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Queen Palm Care


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Queen Palm Care

Queen palms (Syagrus romanzoffiana) have been used for many years in the Phoenix metro area for quick shade, screening and the lush tropical accent they add to any landscape.  They grace gardens across the valley, from older historic districts and resorts, to new homes being built all around the city.   Although Queen palms are used in a variety of landscape designs, they tend to be happier in partial or full tropical landscapes as this usually assures that they will receive the amount of water and fertilize they require for optimum health.

Queen palms are native to the South American woodlands of Brazil and Argentina; they are regarded as a tropical palm rather than a desert palm, (i.e. Mexican and California fan palms.)  Together with Pygmy Date, Cuban Royal, Triangle and other palms from more tropical areas, queens require regular feeding with palm food to insure maximum health and beauty.  A well-formulated palm fertilizer should contain all the minerals important to the health of tropical palms. This includes adequate amounts of nitrogen, magnesium, sulfur, iron, copper and especially manganese.

There has never been a documented case of bud rot in Queen Palms!

Maricopa County Cooperative Extension Report on Bud Rot   

After several years in the landscape Queen palms are susceptible to a manganese deficiency problem known as “frizzle top.”  This condition is recognized by the “frizzled” look of new leaves as they emerge from the crown, or heart, of the palm.  The affected leaves appear stunted and blackened.  If this condition is left untreated the palm tree continues to weaken and will eventually die.  The common believe that a heart rot fungus (Phytophora) affects Queens  is false. A study by the Arizona Department of Agriculture determined that in 10,000 cases of "frizzle top" a fungus was present in only 2.  By feeding your Queen palms regularly you can avoid this problem.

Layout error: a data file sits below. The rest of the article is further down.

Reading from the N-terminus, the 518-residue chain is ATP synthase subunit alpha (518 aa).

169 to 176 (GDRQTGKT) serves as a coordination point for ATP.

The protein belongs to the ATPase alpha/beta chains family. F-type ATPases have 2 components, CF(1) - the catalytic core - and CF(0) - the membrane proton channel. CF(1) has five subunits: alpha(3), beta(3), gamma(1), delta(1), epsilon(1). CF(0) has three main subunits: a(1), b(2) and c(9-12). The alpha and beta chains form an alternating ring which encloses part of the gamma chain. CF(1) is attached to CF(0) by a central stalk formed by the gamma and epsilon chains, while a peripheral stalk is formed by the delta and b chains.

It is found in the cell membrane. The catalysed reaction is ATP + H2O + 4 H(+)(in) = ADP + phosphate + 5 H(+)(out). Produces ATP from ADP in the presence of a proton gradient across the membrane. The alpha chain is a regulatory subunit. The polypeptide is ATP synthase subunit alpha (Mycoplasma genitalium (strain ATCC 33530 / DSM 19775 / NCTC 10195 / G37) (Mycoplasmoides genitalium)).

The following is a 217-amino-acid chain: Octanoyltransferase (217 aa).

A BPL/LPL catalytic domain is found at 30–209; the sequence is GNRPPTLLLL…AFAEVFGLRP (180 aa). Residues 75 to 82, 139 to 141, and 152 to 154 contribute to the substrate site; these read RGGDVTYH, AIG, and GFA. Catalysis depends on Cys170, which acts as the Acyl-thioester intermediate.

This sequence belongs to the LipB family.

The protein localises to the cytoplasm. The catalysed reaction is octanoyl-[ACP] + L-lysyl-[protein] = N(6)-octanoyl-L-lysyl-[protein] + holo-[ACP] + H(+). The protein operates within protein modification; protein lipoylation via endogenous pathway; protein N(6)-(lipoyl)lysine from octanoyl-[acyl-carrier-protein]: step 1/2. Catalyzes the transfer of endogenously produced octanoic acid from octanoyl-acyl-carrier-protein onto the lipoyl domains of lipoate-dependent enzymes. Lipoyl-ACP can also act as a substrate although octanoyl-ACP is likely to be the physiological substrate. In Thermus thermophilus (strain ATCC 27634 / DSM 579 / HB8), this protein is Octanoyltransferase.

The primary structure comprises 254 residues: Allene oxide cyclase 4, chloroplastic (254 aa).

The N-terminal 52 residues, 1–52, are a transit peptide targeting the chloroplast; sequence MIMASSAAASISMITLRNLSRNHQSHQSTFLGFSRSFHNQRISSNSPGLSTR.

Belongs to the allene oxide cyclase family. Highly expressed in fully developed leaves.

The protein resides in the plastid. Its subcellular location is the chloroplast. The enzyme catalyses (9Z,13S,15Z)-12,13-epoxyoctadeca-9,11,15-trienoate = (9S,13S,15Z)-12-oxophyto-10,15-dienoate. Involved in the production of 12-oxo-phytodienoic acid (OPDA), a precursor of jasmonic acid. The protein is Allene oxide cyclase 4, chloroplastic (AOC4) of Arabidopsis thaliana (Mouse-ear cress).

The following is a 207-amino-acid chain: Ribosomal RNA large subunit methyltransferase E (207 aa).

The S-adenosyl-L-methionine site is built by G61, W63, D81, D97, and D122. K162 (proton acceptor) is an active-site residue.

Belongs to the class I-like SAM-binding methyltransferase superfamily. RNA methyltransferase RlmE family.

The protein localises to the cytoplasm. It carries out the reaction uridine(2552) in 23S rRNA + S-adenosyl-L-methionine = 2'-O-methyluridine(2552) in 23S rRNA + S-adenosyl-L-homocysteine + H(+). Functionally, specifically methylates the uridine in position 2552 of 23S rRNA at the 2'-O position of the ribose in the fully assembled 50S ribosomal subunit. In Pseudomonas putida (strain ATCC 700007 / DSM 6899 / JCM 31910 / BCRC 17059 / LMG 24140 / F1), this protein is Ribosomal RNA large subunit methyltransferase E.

Frizzletop1.jpg (102272 bytes)  New frond with "Frizzle top" symptoms

Click to enlarge

 If it occurs increase the amount of manganese by using fertilizer spikes or manganese sulfate. Use the powdered form in the ground around the trunk and, if possible, as a slurry in the crown of the palm.  

One of the best ways to insure your palms have sufficient minerals is to feed with Lutz palm tree fertilizer spikes 2 to 3 times per year.  Palm spikes are formulated for a slow application of nutrients over a period of several months and should be placed around the palm tree 18 to 24 inches from the trunk, 2 to 4 inches below soil level.  Lutz maintenance spikes are used for regular feeding but may be combined with Lutz manganese spikes to treat a “frizzle top” condition.   A quicker response is obtained using a granular palm food such as “Plant Magic palm food”.  Granular foods should be applied every 3 months in 4 to 6 inch holes placed about 18 to 24 inches from the trunk of the palm.  As with palm spikes, the irrigation emitters should be placed away from the trunk so that they are approximately over the fertilizer that was applied.

Along with proper feeding, correct watering is critical for healthy Queen palms (and other tropical palms!)  As a rule of thumb, newly planted palms should be watered about 3 times a week for the first summer, and a minimum of twice a week in winter.  Sufficient water to moisten the entire root ball, and 6” into the surrounding soil, is the correct amount to use each watering period.

Queen palms that have been planted for 3 to 5 years or more may sometimes not respond to these treatments if the surrounding soil ph has become excessively high.  The heavy clay soils in Maricopa County are typically alkaline but may become excessively so when lime leaches from surrounding concrete, such as walkways, house foundations and walls. Periodic applications of acid to the surrounding soil will lower the ph and allow the palm’s roots to chemically bind with nutrients allowing them to feed the palm.  A commercial soil acidifier may be used or a solution of 1 cup muriatic acid (pool acid) in 5 gallons of water.   Depending on the palm’s size the recommended application rate is 2 to 4 five gallon buckets of solution to treat the entire root ball area.  A substantial watering 24 hours before will insure against burning and prepare the palm for treatment.

By following these guidelines your Queen palms will stay healthy and continue to grace your yard for many more years.

queen palm health phoenix Arizona Queen palm health phoenix Arizona

Queen palm health phoenix Arizona Queen palm health phoenix Arizona

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                    Last modified: September 13, 2006